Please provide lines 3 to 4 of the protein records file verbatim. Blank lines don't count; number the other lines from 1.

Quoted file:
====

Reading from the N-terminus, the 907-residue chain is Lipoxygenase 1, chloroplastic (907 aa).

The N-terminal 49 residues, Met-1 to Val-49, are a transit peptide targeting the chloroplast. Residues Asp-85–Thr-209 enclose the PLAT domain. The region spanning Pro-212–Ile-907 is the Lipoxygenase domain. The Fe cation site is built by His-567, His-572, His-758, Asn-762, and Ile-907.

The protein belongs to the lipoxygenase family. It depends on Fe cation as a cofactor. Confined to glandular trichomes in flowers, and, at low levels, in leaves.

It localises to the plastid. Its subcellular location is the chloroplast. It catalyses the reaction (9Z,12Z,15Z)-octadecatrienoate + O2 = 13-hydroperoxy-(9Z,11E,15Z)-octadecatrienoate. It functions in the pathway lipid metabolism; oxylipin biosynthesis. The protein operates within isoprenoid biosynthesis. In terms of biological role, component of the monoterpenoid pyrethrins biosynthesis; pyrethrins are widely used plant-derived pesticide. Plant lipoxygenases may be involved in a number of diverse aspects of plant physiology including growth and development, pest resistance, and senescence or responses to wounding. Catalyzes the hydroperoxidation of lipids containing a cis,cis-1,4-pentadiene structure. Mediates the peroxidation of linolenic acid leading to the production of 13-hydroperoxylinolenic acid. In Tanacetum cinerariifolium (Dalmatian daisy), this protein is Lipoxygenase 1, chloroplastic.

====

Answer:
The protein belongs to the lipoxygenase family. It depends on Fe cation as a cofactor. Confined to glandular trichomes in flowers, and, at low levels, in leaves.

It localises to the plastid. Its subcellular location is the chloroplast. It catalyses the reaction (9Z,12Z,15Z)-octadecatrienoate + O2 = 13-hydroperoxy-(9Z,11E,15Z)-octadecatrienoate. It functions in the pathway lipid metabolism; oxylipin biosynthesis. The protein operates within isoprenoid biosynthesis. In terms of biological role, component of the monoterpenoid pyrethrins biosynthesis; pyrethrins are widely used plant-derived pesticide. Plant lipoxygenases may be involved in a number of diverse aspects of plant physiology including growth and development, pest resistance, and senescence or responses to wounding. Catalyzes the hydroperoxidation of lipids containing a cis,cis-1,4-pentadiene structure. Mediates the peroxidation of linolenic acid leading to the production of 13-hydroperoxylinolenic acid. In Tanacetum cinerariifolium (Dalmatian daisy), this protein is Lipoxygenase 1, chloroplastic.